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"419" Scam – Advance Fee / Fake Lottery Scam

The so-called "419" scam is a type of fraud dominated by criminals from Nigeria and other countries in Africa. Victims of the scam are promised a large amount of money, such as a lottery prize, inheritance, money sitting in some bank account, etc.

Victims never receive this non-existent fortune but are tricked into sending their money to the criminals, who remain anonymous. They hide their real identity and location by using fake names and fake postal addresses as well as communicating via anonymous free email accounts and mobile phones.

Keep in mind that scammers DO NOT use their real names when defrauding people.
The criminals either abuse names of real people or companies or invent names or addresses.
Any real people or companies mentioned below have NO CONNECTION to the scammers!

Read more about such scams here or in our 419 FAQ. Use the Scam-O-Matic to verify suspect emails.

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Some comments by the Scam-O-Matic about the following email:

Fraud email example:

From: "James A. Haggin" <>
Date: Fri, 03 Mar 2023 16:51:12 -0800
Subject: Dear Friend

FROM THE DESK OF: Mr. Howard S. Jones,
National Westminster Bank Plc,
135 Bishopsgate, London EC2M 3UR,
United Kingdom.

Dear Friend,

I got your contact email address on the internet in my search for a reputable, reliable, and trustworthy person who can stand confidently with me.

My name is Mr. HOWARD S. JONES, I am in the Office of Auditing and Accounting Management Department of National Westminster Bank Plc here in London - United Kingdom. I am writing in respect of a foreign customer of my Bank (ANTHONY P. ANDERSON of your country) who died on the 24th of March, 2020 due to this recent Corona-virus pandemic.

There was an account opened in my Bank by this late INDUSTRIALIST/CONTRACTOR who died without a written or Oral WILL and Next of Kin information attached to the account, and no other person knows about this account or anything concerning it, because the account has no other beneficiary or Next of Kin until his death.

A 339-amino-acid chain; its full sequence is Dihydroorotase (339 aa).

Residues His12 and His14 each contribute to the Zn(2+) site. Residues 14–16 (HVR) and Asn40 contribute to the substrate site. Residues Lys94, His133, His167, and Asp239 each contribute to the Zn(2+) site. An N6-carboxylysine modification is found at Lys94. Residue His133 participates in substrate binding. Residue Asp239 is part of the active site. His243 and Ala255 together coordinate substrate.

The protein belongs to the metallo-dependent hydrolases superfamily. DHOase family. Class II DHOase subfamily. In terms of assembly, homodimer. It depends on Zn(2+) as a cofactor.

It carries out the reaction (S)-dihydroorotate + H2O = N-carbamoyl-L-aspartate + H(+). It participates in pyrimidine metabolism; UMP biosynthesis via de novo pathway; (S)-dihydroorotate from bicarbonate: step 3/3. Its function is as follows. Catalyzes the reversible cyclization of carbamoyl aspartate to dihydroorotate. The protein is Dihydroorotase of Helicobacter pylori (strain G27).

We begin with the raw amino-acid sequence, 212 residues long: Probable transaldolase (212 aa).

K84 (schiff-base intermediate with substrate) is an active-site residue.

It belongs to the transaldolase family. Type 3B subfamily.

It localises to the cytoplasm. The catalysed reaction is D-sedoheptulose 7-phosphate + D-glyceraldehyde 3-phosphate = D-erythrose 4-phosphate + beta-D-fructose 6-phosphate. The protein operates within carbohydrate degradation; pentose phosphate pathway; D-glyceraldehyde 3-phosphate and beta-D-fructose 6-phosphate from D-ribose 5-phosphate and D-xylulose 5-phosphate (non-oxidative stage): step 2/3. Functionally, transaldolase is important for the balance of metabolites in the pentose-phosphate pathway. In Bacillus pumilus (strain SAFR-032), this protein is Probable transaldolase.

Meanwhile, the Banking ethics here does not allow an account to stay dormant more than a year without being operated, hence the money deposited in the said account will be confiscated as unclaimed funds after the long period of dormancy.

So, it is in light of these development that I am compelled to seek your indulgence and active participation in a well thought out scheme for you to act as the Next of Kin and foreign beneficiary of the fund from the deceased, since it is certain that no one will show up to be the Next of Kin to claim the funds.

The total amount involved is £2.5 million pounds, but I wish to start the first transfer with half of the total fund. Upon successful transaction without any disappointment from your side, then you shall re-apply for the transfer of the remaining balance into your account.

I will not fail to bring to your notice that this transaction is 100% risk free and that you should not entertain any fear as all modalities for fund transfer can be finalized within a few banking days after you apply to my Bank as the beneficiary of the fund from the deceased.

The only risk I foresee here is you alerting my Bank or your refusal to work with me.

So, I would like you to treat this transaction with utmost confidentiality between me and you alone. I promise to always have direct communication with you on how this transfer will go successfully, if only you can abide by my instruction.

Upon receipt of your reply, I will give you full details on how the transfers will be executed and I can obtain and manipulate all vital documents necessary for a successful transfer of the fund into your bank account.

I look forward to your quick response. Thanks and trusting to hear from you immediately.

Best Regards,
Mr. Howard S. Jones,
(Auditor, NatWest Bank Plc)

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